Vail Daily letters to the editor |

Vail Daily letters to the editor

Vail DailyVail, CO, Colorado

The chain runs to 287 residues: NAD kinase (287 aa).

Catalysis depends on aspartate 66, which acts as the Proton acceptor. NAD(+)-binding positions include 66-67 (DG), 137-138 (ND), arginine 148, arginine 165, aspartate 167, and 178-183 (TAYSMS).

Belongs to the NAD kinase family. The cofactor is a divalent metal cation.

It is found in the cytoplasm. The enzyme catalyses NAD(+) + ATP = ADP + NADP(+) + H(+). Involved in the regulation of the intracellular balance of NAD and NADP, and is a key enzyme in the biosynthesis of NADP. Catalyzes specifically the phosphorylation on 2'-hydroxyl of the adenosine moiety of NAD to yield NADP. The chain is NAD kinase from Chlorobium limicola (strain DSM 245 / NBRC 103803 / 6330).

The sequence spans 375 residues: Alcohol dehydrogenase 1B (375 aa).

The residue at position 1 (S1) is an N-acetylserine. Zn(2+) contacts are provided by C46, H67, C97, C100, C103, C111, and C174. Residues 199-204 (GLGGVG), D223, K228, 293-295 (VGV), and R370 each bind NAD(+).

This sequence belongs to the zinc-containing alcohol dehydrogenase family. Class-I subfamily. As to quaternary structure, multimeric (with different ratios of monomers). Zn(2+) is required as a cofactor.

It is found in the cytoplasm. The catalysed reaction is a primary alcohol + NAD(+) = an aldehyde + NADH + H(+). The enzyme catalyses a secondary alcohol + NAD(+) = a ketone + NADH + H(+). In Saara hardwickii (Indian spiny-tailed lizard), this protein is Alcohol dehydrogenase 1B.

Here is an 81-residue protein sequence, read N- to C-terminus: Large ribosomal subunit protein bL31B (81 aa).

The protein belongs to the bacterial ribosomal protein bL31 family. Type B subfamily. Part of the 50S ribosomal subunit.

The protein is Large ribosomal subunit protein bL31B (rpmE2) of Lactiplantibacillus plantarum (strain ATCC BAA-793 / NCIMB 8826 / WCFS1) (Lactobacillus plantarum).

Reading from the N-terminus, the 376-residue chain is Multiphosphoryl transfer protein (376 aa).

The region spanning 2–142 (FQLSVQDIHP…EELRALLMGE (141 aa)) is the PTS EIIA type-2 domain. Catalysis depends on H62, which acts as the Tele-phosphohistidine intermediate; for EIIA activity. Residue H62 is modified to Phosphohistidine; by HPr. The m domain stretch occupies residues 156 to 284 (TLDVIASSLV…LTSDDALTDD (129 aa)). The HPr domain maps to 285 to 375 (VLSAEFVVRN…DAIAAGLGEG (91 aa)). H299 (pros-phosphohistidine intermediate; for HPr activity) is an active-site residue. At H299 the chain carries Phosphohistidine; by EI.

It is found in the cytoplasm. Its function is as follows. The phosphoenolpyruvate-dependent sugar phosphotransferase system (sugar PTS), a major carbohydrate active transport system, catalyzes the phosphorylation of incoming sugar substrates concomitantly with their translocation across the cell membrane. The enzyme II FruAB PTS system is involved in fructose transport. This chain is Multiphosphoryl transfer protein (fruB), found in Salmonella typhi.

Fabulous performancesIf you were one of the lucky folks that made it out to attend and support the Battle Mountain High School Fall Music Concert on a recent Tuesday evening, featuring the school’s drum line, band, show choir, women’s jazz, and concert choir — what can you say but congratulations to music director, Ms. Sheresa Wilbanks, accompanist Marsha Marshall and every one of those students who have worked so hard these past eight weeks to provide the almost full auditorium with one wonderful performance of music after another. Doreen SomersBackcountry vital to huntersThe U.S. 10th Circuit Court of Appeals recently upheld the 2001 Roadless Area Conservation Rule, which protects some 50 million acres of federal roadless lands across the United States. Colorado has about 4.4 million of these acres in 345 separate roadless areas. As hunters and anglers know from boots-on-the-ground experience, national forest roadless areas, commonly known as backcountry, provide some of America’s last undisturbed fish and wildlife habitat and the finest publicly accessible hunting and fishing in the country. Too many roads increase big game vulnerability to excessive motorized vehicle disturbance and can result in shorter seasons and fewer available tags for hunters.High road densities also decrease the quality of streamside habitat, which is detrimental for wild trout and reduces angling opportunities. In Colorado, roadless areas comprise more than 58 percent of native cutthroat trout habitat and more than 50 percent of the public land in the 15 most-hunted game management units. And among these 15 units, 12 each contain over 100,000 acres of roadless public land.In addition, 92 percent of all national forest lands in Colorado already lie within one mile of a road. There are currently over 17,000 miles of roads in our state’s national forests, and the Forest Service has stated they only need 20 percent of the current road system. In the United States, more than 900 municipal watersheds are found on national forest lands, and more than 60 million Americans depend on them for drinking water. Colorado’s roadless areas cover eight national forests and help sustain nearly 300,000 elk and 600,000 mule deer, more than any other state in the country, as well as some of the finest wild trout fishing in the world. Roadless areas are also big business. For example, Colorado is one of the only states to sell over-the-counter elk tags to nonresidents. Hunters and anglers contribute $1.03 billion to Colorado’s economy each year.The futures of hunting, fishing, outfitting and other backcountry activities, together with the significant benefits they bring to our state’s celebrity, dignity and economic welfare, depend on keeping Colorado’s last remaining islands of unspoiled public wildlands intact. As population pressures increase and remnants of pristine nature continue to be chopped up, developed and motorized, the demand for quiet, natural outdoor destinations and traditional muscle-powered backcountry recreation will only grow.In 2005, 100 biologists and game managers with the Colorado Division of Wildlife examined wildlife values in the more than 300 roadless areas in national forests across the state. Unanimously, they opposed road building in every area. As hunters and anglers know from firsthand experience, roadless areas in Colorado are invaluable, and without affording them lasting protections our sporting heritage will struggle to survive. During today’s tough economic times, Americans need backcountry and sustainable jobs more than ever. Roadless areas can help safeguard both the future of our sporting traditions and the viability of thousands of businesses. We’re glad the U.S. 10 Circuit Court of Appeals agrees.David Lien co-chair, Colorado Backcountry Hunters & AnglersDoomed to repeat …Mr. Levine’s letter published on Oct. 28 is yet another demonstration of why we need to teach our kids more than just basic economics in school. Without doing so, we risk perpetuating the kind of nonsensical thinking put forward by Mr. Levine and those who think like him.Modern economic history is replete with examples of failed “tax the wealthy” schemes. The previous governor of New York state is on public record describing how their recent attempt not only failed to bring in the anticipated additional revenues, but resulted in a reduction in the overall tax take. Taxpayers subjected to increases they feel are unjustified find ways to defer or reduce taxable income in these cases, thus thwarting the intended effort.Mr. Levine wishes to traffic in facts, but fails to mention that even the most cursory search will show that 70 percent of federal tax revenues are paid by those who earn more than $100,000 per year. In other words those whom the general public and the media may deem “wealthy” already pay the majority of federal tax revenues. Moreover, nearly 50 percent of U.S. taxpayers are net zero contributors. By the time the dust settles from paying in during the year and filing a return, they owe nothing or close to it.The tax code does not need to be hijacked by more of the kind of well-meaning but intellectually deficient kind of engineering Mr. Levine appears to endorse. Now is the time for those who represent us to have the intestinal fortitude to undertake a wholesale revision of the tax code that removes loopholes and deductions that have resulted from past efforts to use the code for social engineering purposes or worse, the rewarding of campaign contributors.Sadly, that fortitude and intellectual capacity seems to be in short supply. Those who fail to learn the lessons of history are doomed to repeat them.Michael Connolly Eagle-Vail

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